US & Canada

Imam of planned NYC Islamic centre 'to reveal backers'

Feisal Abdul Rauf
Image caption Feisal Abdul Rauf said the project would undermine anti-American radicals

The imam of a Islamic centre planned near New York's Ground Zero has vowed to identify the project's financial backers.

Feisal Abdul Rauf said he was "struck" by the attention to the project, which has prompted controversy in the US.

Writing in the New York Times, he said the cultural centre would be a place of "unification and healing".

Mr Rauf, back from a two-week tour of the Middle East, was responding to some who charge it is funded by extremists.

Opponents want the centre to be moved further from the site where more than 2,700 people were killed in the September 11 terror attacks.

Correspondents say the row over the project has become a conduit for a wider debate about the role of Islam in America.


President Barack Obama and New York City Mayor Michael Bloomberg have strongly backed the developers' right to put the 13-storey building, tentatively called the Cordoba House, at a site two blocks from the former World Trade Center.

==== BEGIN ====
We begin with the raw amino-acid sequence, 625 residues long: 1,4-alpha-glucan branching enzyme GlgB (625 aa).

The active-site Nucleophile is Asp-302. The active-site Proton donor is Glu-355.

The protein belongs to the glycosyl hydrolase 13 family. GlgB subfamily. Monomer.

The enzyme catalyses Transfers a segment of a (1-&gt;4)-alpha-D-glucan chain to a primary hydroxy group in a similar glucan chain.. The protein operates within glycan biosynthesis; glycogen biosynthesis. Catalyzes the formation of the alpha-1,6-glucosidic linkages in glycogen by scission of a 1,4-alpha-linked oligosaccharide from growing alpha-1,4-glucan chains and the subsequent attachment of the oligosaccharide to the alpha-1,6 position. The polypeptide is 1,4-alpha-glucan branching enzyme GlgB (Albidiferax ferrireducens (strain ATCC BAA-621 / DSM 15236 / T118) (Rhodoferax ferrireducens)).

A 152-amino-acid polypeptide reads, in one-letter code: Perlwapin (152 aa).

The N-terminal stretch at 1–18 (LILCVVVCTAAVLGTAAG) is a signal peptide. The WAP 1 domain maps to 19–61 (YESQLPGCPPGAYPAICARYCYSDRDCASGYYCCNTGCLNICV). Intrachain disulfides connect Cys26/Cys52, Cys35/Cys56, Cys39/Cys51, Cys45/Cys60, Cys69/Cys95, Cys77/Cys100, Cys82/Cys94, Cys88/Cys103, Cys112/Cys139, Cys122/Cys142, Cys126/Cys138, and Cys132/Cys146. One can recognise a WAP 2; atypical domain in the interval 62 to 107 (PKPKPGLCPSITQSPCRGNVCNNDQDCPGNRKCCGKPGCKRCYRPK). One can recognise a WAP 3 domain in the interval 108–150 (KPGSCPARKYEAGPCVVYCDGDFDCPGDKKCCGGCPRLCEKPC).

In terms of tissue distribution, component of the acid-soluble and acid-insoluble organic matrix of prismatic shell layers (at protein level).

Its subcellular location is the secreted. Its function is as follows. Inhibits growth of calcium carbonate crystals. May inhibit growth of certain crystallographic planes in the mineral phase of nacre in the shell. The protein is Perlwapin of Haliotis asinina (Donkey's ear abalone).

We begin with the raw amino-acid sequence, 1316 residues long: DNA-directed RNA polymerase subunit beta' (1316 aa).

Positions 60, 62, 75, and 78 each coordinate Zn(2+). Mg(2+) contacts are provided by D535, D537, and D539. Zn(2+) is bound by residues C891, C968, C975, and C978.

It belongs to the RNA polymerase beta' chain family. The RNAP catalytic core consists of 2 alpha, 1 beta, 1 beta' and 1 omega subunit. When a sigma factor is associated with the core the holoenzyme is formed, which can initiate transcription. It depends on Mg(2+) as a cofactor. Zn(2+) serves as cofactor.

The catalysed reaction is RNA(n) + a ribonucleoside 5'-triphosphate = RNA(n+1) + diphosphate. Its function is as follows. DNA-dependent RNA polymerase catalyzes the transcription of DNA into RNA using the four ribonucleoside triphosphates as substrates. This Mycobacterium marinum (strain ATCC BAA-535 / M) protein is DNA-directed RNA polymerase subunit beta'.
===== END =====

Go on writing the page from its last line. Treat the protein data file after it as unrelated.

In the article in the New York Times, Mr Rauf said he was "awed" by the reaction to the plans, but pledged to proceed.

He said the centre would include a swimming pool, classrooms, play area for children, a memorial to the victims of the 9/11 attacks, and prayer spaces for Muslims, Christians, Jews and others.

"I am very sensitive to the feelings of the families of victims of 9/11, as are my fellow leaders of many faiths," he said.

"We will accordingly seek the support of those families, and the support of our vibrant neighborhood."

He defended the development, saying it would undermine efforts by "anti-American radicals" to recruit young Muslims by claiming the US persecutes their relgion.

Mr Rauf had just returned from an outreach trip in predominantly Muslim countries funded by the US state department.

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